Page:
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Walters receives CU excellence in teaching award

RCES 5th grade ELA teacher Susan Gossett Walters is Russell County’s recipient of this year’s Campbellsville University Excellence in Teaching Award.

By Drew Bergman


Campbellsville University has honored Susan Gossett Walters of Russell County Elementary School with their 2020 Excellence in Teaching Award. This is the 34th year for the award program which recognizes teachers across 76 school districts for their efforts with students.

Normally, the awards are given out in a ceremony in the late spring, but as Mrs. Walters explained, “With COVID-19 celebrations have been on a different level.”

Mrs. Walters had been informed about the honor back in late March, two weeks after the state suspended in-person teaching for the remainder of the 2019-2020 scholastic year.

How Mrs. Walters adapted to the challenge of such an abrupt change speaks to the qualities that earned her the award. “So much of teaching is building that relationship,” she said. “That student-teacher rapport is irreplaceable. I’ve always said teaching is kind of like a talk show, you know what the content is, and you want your audience to come away engaged, interested, involved, and with something they can take with them.”

Overcoming the necessary distance between herself and her students required creative problem solving on Mrs. Walters’ part and still came down to a simple precept, be kind.

“Even [something as simple as] writing a letter every day for students and having a joke and having a quote and trying to put something funny or punny in there just to engage with them. It was challenging because so much of teaching is the relationship and the students working because they want to please you and they want to see the smile and they want to see the heart on their paper.”

Mrs. Walters has been teaching at RCES since 2000 and her commitment to the students there continued to shine as she joined with teachers across the district to help the classes of 2020 be cared for even without the normal year-end fanfare.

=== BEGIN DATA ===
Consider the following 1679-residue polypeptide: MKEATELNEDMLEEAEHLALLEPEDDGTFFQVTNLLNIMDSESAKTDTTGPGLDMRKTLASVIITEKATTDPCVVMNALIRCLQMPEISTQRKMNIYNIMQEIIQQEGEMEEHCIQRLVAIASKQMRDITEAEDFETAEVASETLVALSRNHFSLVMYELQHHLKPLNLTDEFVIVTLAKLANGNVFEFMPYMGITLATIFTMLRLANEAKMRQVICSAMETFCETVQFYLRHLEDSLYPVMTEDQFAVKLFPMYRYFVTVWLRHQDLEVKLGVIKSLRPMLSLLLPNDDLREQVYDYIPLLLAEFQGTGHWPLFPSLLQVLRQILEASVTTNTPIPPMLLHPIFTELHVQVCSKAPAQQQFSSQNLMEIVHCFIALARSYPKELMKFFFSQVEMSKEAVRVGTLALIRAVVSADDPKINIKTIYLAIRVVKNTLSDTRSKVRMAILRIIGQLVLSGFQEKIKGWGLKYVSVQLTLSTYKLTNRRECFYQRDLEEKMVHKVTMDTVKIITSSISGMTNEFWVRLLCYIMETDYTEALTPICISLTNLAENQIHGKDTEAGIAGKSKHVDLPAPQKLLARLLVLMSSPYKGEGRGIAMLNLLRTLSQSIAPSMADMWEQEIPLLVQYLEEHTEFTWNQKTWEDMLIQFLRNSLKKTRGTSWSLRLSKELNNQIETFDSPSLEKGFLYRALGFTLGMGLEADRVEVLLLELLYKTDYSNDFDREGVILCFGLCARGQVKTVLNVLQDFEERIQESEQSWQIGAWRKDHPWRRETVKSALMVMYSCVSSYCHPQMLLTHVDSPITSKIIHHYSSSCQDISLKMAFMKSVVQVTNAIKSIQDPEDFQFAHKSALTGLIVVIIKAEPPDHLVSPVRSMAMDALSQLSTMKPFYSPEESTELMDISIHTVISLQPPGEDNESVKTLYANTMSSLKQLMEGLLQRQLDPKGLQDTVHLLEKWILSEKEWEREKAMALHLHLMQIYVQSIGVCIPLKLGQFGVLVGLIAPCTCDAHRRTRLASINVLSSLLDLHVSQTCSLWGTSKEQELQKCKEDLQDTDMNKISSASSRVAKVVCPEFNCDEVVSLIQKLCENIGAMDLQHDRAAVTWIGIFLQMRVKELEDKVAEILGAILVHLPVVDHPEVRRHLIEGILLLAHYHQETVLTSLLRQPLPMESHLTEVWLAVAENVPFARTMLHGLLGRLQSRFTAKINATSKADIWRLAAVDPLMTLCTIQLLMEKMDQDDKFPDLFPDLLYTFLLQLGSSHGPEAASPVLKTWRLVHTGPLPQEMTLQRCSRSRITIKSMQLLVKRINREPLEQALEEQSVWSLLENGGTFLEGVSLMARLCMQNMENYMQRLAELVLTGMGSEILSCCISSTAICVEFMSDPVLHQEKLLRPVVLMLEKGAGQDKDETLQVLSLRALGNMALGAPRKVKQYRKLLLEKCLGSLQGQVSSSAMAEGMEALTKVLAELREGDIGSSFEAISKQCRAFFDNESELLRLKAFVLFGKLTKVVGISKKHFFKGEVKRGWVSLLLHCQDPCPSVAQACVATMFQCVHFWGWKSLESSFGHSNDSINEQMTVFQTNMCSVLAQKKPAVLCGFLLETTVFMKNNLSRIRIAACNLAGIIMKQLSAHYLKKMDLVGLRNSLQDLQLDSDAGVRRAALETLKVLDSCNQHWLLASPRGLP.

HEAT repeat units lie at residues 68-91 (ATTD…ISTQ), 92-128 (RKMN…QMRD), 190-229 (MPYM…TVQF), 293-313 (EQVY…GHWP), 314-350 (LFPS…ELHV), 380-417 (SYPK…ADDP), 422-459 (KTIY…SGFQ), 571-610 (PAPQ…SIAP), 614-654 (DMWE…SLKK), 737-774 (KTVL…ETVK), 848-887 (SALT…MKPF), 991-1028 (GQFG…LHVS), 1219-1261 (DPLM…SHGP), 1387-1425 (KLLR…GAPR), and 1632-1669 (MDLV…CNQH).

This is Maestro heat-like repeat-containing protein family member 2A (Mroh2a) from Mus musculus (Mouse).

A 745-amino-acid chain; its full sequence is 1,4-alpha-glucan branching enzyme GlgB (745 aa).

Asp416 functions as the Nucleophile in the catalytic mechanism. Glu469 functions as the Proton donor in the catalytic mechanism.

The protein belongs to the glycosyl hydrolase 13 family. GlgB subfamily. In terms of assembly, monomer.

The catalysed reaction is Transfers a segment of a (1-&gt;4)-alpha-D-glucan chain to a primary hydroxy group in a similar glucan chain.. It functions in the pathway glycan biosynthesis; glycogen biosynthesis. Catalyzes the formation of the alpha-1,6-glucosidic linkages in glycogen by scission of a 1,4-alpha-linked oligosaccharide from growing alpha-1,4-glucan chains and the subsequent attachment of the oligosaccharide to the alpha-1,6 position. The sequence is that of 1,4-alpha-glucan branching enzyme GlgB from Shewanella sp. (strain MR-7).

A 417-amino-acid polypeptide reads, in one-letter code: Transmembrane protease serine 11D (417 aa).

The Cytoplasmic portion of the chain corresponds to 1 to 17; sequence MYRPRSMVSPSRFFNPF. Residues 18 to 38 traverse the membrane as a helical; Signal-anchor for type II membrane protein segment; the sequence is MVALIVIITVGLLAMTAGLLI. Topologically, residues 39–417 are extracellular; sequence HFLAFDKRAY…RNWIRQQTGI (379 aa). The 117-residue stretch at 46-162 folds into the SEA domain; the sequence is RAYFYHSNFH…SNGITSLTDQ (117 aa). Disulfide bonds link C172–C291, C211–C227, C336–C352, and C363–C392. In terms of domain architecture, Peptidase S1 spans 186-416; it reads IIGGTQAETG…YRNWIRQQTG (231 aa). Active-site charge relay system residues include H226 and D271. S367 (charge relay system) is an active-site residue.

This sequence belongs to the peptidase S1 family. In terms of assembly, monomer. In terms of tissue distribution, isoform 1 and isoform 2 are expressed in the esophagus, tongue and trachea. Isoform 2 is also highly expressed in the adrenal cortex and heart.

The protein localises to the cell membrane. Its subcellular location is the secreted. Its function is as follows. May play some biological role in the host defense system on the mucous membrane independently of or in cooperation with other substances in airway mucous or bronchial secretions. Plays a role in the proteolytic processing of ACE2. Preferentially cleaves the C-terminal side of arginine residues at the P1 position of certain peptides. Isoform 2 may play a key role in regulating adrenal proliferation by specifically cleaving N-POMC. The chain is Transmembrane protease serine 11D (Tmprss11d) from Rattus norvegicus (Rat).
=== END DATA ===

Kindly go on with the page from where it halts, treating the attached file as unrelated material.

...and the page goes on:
“We put out little signs in their yard, ‘Russell County Middle School here I come!’ and so each student got that and it was a neat way to end the year,” she said. The signs could not replace the experiences of transitioning to the next level, but that does not mean they were not worth the effort as students saw first-hand their teachers and administrators pull out all the stops to try to salvage unique moments to make up for the traditional ones they were denied.

Looking forward, Mrs. Walters is committed to continuing to serve and engage and inspire her students regardless of the form that fall classes take. “As clichéd as this is, it’s a new normal and we’re going to have to think out of the box,” she said.

“A digital platform is something that I think is in our future. It’ll take showing a lot of grace to parents and students and teachers and bus drivers and making sure that we are all sowing kindness like confetti. It’s on the wall in my classroom and something we’re going to have to keep reminding ourselves of. We’re in uncharted territory.”

On Monday night’s meeting of the Russell County Fiscal Court the court approved $763,755 in CARES Act money for Chromebooks and cases for Russell County students in grades 2-12 and announced that they are talking with DuoCounty about providing broadband hotspots in areas where students would do not currently have internet access [see “School system to provide Chromebooks for Russell County students” on page A1 for more details].

The Excellence in Teaching Award is open annually to nominations for teachers in the preschool and elementary, middle, and high school levels. “Each year Campbellsville University opens up and we as teachers receive information on how to nominate someone if we’d like to,” Mrs. Walters said. “I don’t know who nominated me and I’m okay with that. It’s such an honor to even be thought of.”

By the time Mrs. Walters and the other award winners had been notified, CU’s plans were already being adjusted to fit the new reality. “There was supposed to have been a lovely dinner and program in April, of course all of that wasn’t able to be. But I did receive a nice letter and I am told our pictures and our names were shown on WKYT in some of their primetime spots.”

In 2018 Campbellsville University was ranked 24th nationally in early childhood education programs and first in Kentucky by and 21st nationally for best online colleges for teaching degrees by who also ranked them third in Kentucky in the same category.

The award committee is made up of faculty and staff of the school of education and early childhood program.

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